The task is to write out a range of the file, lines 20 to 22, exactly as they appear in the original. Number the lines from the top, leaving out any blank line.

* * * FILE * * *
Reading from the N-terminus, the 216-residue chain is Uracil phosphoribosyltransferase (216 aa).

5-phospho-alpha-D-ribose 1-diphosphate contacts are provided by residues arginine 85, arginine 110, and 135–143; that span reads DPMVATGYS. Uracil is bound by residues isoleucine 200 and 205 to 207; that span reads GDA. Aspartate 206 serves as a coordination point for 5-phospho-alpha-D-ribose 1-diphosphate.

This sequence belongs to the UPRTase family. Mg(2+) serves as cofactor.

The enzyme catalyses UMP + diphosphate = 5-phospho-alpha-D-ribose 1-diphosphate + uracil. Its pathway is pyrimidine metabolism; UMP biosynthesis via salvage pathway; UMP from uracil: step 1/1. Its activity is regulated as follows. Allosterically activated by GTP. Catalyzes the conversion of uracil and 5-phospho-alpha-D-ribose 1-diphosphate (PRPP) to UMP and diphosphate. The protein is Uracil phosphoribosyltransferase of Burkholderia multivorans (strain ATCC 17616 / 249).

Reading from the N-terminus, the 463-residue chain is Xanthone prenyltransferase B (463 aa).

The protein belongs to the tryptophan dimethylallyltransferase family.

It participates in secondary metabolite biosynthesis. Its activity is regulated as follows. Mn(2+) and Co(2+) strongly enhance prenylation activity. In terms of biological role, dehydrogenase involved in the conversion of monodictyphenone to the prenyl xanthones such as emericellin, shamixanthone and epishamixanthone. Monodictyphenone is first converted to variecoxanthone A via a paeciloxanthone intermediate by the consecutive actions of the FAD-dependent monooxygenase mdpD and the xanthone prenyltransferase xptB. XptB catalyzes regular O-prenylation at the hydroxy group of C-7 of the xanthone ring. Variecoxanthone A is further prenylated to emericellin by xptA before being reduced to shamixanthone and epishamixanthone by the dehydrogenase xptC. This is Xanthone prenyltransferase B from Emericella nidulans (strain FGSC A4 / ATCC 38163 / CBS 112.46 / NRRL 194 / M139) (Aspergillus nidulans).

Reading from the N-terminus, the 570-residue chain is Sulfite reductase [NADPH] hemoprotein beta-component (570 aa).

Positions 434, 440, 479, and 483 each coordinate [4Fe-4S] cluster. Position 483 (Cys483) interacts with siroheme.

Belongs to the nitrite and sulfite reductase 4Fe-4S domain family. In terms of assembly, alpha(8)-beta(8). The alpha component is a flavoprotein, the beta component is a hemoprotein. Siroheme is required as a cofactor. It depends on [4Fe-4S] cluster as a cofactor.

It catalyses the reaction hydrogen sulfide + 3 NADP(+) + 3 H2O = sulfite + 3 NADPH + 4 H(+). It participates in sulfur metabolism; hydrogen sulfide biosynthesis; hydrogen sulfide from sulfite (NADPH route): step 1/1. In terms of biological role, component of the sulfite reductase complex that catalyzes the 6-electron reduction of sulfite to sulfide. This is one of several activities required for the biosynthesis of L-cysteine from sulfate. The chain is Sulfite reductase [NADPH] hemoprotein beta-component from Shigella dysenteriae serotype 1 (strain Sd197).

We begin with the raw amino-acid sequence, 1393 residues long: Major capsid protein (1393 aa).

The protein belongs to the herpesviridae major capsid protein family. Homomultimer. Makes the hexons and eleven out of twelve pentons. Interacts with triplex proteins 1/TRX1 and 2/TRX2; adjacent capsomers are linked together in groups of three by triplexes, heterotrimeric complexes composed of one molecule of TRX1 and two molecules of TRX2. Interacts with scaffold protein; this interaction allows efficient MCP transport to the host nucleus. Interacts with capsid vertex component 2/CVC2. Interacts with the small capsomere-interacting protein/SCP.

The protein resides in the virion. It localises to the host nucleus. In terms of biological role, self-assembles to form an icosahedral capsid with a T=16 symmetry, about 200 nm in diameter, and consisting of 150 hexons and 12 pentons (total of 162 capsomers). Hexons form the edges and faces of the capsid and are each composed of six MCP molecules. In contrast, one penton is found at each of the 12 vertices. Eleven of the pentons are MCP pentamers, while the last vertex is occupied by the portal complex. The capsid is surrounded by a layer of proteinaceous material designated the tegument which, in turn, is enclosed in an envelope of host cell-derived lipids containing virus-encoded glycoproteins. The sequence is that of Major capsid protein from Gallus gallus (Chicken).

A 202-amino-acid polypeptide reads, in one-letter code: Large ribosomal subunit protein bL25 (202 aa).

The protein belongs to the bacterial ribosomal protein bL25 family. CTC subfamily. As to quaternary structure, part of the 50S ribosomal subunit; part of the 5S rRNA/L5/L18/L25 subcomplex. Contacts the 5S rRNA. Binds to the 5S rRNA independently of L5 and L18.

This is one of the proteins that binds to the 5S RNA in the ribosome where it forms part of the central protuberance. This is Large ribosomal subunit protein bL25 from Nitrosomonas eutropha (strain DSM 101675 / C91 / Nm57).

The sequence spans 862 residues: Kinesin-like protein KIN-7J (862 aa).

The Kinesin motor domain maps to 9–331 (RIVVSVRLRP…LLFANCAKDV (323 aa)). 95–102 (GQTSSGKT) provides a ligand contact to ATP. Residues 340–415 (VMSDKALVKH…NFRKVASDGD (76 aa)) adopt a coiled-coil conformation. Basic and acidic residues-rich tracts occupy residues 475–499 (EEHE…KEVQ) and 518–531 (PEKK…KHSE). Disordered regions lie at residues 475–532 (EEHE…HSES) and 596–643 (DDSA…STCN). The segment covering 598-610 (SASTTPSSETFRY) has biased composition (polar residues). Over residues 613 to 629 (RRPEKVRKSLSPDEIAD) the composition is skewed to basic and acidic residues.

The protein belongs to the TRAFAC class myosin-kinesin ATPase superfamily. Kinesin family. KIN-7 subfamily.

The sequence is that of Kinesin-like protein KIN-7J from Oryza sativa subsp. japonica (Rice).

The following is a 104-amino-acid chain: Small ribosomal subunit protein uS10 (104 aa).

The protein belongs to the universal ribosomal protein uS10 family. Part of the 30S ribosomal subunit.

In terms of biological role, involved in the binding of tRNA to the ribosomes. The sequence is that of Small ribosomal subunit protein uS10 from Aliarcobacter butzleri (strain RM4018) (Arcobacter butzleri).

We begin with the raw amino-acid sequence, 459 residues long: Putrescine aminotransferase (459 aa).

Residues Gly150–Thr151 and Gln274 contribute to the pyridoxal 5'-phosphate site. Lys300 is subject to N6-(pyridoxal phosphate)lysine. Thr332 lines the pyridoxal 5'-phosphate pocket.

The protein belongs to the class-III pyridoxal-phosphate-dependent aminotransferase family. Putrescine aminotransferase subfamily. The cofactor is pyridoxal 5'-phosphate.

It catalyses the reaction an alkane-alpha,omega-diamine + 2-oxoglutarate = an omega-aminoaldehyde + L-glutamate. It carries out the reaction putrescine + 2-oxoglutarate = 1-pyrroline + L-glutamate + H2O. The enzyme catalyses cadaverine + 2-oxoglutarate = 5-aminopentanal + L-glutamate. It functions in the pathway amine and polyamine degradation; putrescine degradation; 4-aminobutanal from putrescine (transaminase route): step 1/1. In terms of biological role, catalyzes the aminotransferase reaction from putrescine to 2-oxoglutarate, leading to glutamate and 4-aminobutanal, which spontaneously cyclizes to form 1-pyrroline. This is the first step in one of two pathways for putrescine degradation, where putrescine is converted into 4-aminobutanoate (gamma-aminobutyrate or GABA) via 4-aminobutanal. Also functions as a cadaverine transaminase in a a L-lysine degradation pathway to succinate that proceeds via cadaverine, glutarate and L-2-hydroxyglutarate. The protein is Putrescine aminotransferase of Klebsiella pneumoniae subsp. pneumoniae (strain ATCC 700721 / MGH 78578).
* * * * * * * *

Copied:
The protein belongs to the TRAFAC class myosin-kinesin ATPase superfamily. Kinesin family. KIN-7 subfamily.

The sequence is that of Kinesin-like protein KIN-7J from Oryza sativa subsp. japonica (Rice).

The following is a 104-amino-acid chain: Small ribosomal subunit protein uS10 (104 aa).